EP’s Foreign Affairs Chair McAllister: Turkish gov’t turns its back on rule of law, democracy, European values

David McAllister, the European Parliament (EP) lawmaker and the Chair of the EP’s Foreign Affairs Committee has stated that “Recent developments in Turkey including purges of the judiciary, the controversial constitutional reform and serious human rights violations indicate indeed that the country is turning its back on the rule of law, democracy and our European values.”

Giving an interview to Brussels-based Vocal Europe online news outlet on Monday, McAllister underlined that EU-Turkey relations have been facing tremendous challenges, particularly since a controversial military coup attempt on July 15, 2016 as Turkish autocratic President Recep Tayyip Erdoğan tightens his grip on fundamental rights and freedoms.

“I am following these developments with deep concern. The European Parliament has repeatedly called for the suspension of accession talks following Turkey’s democratic backsliding. Given the findings of the Venice Commission which specified that the constitutional changes in Turkey are incompatible with the Copenhagen criteria, I believe we should opt for a different form of partnership that provides for cooperation in key areas of joint interest instead of EU accession talks,” said McAllister.

Regarding the role of the European Court of Human Rights (ECtHR), McAllister has defended that “I would like to underline that after declaring the state of emergency, Turkey had suspended part of its human rights obligations under article 15 of the European Convention of Human Rights (ECHR). This has limited the ECtHR’s jurisdiction to violations of the right to life and cases of torture or inhuman or degrading punishment in Turkey.”

Stating that the ECtHR is independent and as such bound by laws and not political decisions, McAllister has added that “It is obliged to respect the terms of the convention for states in emergency situations, but can consider whether Turkey acts in a balanced way. In fact, the court has put several cases on freedom of expression on its agenda without waiting for the end of the state of emergency in Turkey and is expected to deliver a judgment on these cases this year.”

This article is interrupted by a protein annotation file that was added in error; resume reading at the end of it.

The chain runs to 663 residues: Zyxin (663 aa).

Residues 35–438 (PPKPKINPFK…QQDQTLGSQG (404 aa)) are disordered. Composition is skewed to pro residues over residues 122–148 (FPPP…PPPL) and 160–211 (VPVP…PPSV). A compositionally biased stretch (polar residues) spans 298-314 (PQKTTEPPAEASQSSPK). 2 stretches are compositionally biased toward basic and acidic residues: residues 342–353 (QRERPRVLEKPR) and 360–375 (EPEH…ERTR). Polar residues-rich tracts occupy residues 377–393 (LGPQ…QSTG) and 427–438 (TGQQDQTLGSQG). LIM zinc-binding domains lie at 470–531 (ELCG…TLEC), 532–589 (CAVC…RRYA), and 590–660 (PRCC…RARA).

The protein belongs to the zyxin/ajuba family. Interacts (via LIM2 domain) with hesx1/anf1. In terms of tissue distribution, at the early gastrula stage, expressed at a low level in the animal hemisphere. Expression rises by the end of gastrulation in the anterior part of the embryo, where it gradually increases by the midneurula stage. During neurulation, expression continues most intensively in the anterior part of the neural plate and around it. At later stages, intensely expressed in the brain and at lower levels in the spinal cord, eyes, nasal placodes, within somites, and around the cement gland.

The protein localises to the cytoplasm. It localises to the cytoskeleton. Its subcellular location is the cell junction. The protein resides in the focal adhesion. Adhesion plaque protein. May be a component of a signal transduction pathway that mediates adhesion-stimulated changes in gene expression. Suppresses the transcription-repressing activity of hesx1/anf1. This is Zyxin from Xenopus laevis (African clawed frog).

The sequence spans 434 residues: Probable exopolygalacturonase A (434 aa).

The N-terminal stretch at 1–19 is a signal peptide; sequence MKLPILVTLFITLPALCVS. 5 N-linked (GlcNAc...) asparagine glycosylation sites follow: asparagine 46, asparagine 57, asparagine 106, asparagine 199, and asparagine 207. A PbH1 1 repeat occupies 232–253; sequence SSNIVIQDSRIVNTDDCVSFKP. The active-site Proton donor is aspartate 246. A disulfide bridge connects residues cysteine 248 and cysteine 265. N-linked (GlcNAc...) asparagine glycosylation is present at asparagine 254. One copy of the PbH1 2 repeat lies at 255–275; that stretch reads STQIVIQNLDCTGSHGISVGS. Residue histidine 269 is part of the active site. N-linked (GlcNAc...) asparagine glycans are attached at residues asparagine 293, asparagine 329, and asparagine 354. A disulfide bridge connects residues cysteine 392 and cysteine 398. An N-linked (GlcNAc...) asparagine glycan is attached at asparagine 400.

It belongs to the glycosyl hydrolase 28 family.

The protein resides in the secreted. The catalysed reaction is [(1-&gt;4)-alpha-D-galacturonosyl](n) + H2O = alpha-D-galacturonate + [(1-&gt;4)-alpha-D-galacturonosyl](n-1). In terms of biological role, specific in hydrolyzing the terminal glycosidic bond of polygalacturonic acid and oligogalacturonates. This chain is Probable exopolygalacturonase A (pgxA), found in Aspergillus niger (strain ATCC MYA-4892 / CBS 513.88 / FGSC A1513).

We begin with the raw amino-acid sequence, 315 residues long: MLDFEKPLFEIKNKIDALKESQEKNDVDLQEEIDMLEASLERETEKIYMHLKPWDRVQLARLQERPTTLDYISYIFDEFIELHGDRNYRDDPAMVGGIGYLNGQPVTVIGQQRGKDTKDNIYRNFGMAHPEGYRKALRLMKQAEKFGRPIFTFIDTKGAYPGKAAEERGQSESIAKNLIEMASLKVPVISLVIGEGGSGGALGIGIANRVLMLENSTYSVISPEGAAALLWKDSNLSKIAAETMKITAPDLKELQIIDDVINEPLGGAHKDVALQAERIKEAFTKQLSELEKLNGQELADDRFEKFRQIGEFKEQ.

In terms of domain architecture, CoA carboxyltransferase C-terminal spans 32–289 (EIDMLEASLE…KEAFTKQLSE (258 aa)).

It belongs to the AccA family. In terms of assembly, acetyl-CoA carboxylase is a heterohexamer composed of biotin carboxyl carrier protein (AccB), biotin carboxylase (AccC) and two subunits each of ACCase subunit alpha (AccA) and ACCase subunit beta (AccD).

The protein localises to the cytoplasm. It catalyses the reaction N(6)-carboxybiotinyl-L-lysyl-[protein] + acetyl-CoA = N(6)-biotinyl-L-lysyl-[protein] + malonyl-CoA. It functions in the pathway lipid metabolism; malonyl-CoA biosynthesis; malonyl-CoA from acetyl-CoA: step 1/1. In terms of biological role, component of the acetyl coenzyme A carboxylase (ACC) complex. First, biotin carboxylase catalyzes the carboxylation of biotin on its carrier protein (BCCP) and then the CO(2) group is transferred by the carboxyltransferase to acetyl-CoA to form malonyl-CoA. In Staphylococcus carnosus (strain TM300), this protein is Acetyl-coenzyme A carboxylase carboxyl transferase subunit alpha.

Turkey survived a controversial military coup attempt on July 15, 2016 that killed 249 people. Immediately after the putsch, the Justice and Development Party (AKP) government along with President Erdoğan pinned the blame on the Gülen movement.

Gülen, who inspired the movement, strongly denied having any role in the failed coup and called for an international investigation into it, but President Erdoğan — calling the coup attempt “a gift from God” — and the government initiated a widespread purge aimed at cleansing sympathizers of the movement from within state institutions, dehumanizing its popular figures and putting them in custody.

Turkey has suspended or dismissed more than 150,000 judges, teachers, police and civil servants since July 15. Turkey’s Interior Minister announced on December 12, 2017 that 55,665  people have been arrested. Previously, on December 13, 2017, The Justice Ministry announced that 169,013 people have been the subject of legal proceedings on coup charges since the failed coup.

A total of 48,305 people were arrested by courts across Turkey in 2017 over their alleged links to the Gülen movement, said Turkish Interior Minister Süleyman Soylu on Dec. 2, 2018. “The number of detentions is nearly three times higher,” Soylu told a security meeting in İstanbul and claimed that “Even these figures are not enough to reveal the severity of the issue.”

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